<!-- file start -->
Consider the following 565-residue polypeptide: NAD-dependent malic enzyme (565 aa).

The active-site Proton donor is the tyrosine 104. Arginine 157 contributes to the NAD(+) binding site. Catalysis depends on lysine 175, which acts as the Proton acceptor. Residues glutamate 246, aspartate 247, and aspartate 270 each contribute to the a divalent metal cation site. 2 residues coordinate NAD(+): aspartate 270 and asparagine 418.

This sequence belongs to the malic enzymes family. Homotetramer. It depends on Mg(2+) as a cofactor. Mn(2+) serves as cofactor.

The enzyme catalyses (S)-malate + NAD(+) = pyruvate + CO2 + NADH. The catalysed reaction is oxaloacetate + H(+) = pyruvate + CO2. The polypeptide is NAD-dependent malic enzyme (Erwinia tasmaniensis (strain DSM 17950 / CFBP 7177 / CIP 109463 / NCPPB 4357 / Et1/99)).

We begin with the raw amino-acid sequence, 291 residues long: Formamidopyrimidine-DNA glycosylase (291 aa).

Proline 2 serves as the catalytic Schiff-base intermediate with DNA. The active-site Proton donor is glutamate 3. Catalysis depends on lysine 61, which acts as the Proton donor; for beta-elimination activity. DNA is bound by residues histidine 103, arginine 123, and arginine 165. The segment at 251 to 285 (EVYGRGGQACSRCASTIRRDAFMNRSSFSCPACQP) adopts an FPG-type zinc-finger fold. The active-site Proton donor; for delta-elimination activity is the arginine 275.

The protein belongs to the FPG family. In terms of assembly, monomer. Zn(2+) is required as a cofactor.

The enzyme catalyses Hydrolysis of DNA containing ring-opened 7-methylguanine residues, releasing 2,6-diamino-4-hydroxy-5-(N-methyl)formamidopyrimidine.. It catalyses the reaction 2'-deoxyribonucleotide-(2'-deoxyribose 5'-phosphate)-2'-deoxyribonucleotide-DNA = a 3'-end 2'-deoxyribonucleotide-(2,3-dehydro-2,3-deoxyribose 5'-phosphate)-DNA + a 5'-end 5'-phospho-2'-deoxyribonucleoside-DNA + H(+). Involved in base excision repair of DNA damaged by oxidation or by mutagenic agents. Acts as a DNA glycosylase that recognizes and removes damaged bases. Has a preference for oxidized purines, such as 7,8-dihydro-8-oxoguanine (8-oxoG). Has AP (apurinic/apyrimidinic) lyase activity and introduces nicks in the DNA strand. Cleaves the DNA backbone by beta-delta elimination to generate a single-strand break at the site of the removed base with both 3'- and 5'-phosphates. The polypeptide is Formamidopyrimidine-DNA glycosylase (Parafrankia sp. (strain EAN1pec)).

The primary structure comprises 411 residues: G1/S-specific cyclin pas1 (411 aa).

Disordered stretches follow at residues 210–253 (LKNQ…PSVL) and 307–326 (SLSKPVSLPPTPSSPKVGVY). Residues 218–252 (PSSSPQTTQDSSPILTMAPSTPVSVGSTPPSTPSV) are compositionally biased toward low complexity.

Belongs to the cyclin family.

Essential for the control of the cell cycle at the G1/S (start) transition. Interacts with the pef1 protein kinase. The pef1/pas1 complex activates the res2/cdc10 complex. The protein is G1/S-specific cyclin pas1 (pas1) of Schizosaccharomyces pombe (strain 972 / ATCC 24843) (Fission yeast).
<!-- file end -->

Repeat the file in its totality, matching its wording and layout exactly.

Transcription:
Consider the following 565-residue polypeptide: NAD-dependent malic enzyme (565 aa).

The active-site Proton donor is the tyrosine 104. Arginine 157 contributes to the NAD(+) binding site. Catalysis depends on lysine 175, which acts as the Proton acceptor. Residues glutamate 246, aspartate 247, and aspartate 270 each contribute to the a divalent metal cation site. 2 residues coordinate NAD(+): aspartate 270 and asparagine 418.

This sequence belongs to the malic enzymes family. Homotetramer. It depends on Mg(2+) as a cofactor. Mn(2+) serves as cofactor.

The enzyme catalyses (S)-malate + NAD(+) = pyruvate + CO2 + NADH. The catalysed reaction is oxaloacetate + H(+) = pyruvate + CO2. The polypeptide is NAD-dependent malic enzyme (Erwinia tasmaniensis (strain DSM 17950 / CFBP 7177 / CIP 109463 / NCPPB 4357 / Et1/99)).

We begin with the raw amino-acid sequence, 291 residues long: Formamidopyrimidine-DNA glycosylase (291 aa).

Proline 2 serves as the catalytic Schiff-base intermediate with DNA. The active-site Proton donor is glutamate 3. Catalysis depends on lysine 61, which acts as the Proton donor; for beta-elimination activity. DNA is bound by residues histidine 103, arginine 123, and arginine 165. The segment at 251 to 285 (EVYGRGGQACSRCASTIRRDAFMNRSSFSCPACQP) adopts an FPG-type zinc-finger fold. The active-site Proton donor; for delta-elimination activity is the arginine 275.

The protein belongs to the FPG family. In terms of assembly, monomer. Zn(2+) is required as a cofactor.

The enzyme catalyses Hydrolysis of DNA containing ring-opened 7-methylguanine residues, releasing 2,6-diamino-4-hydroxy-5-(N-methyl)formamidopyrimidine.. It catalyses the reaction 2'-deoxyribonucleotide-(2'-deoxyribose 5'-phosphate)-2'-deoxyribonucleotide-DNA = a 3'-end 2'-deoxyribonucleotide-(2,3-dehydro-2,3-deoxyribose 5'-phosphate)-DNA + a 5'-end 5'-phospho-2'-deoxyribonucleoside-DNA + H(+). Involved in base excision repair of DNA damaged by oxidation or by mutagenic agents. Acts as a DNA glycosylase that recognizes and removes damaged bases. Has a preference for oxidized purines, such as 7,8-dihydro-8-oxoguanine (8-oxoG). Has AP (apurinic/apyrimidinic) lyase activity and introduces nicks in the DNA strand. Cleaves the DNA backbone by beta-delta elimination to generate a single-strand break at the site of the removed base with both 3'- and 5'-phosphates. The polypeptide is Formamidopyrimidine-DNA glycosylase (Parafrankia sp. (strain EAN1pec)).

The primary structure comprises 411 residues: G1/S-specific cyclin pas1 (411 aa).

Disordered stretches follow at residues 210–253 (LKNQ…PSVL) and 307–326 (SLSKPVSLPPTPSSPKVGVY). Residues 218–252 (PSSSPQTTQDSSPILTMAPSTPVSVGSTPPSTPSV) are compositionally biased toward low complexity.

Belongs to the cyclin family.

Essential for the control of the cell cycle at the G1/S (start) transition. Interacts with the pef1 protein kinase. The pef1/pas1 complex activates the res2/cdc10 complex. The protein is G1/S-specific cyclin pas1 (pas1) of Schizosaccharomyces pombe (strain 972 / ATCC 24843) (Fission yeast).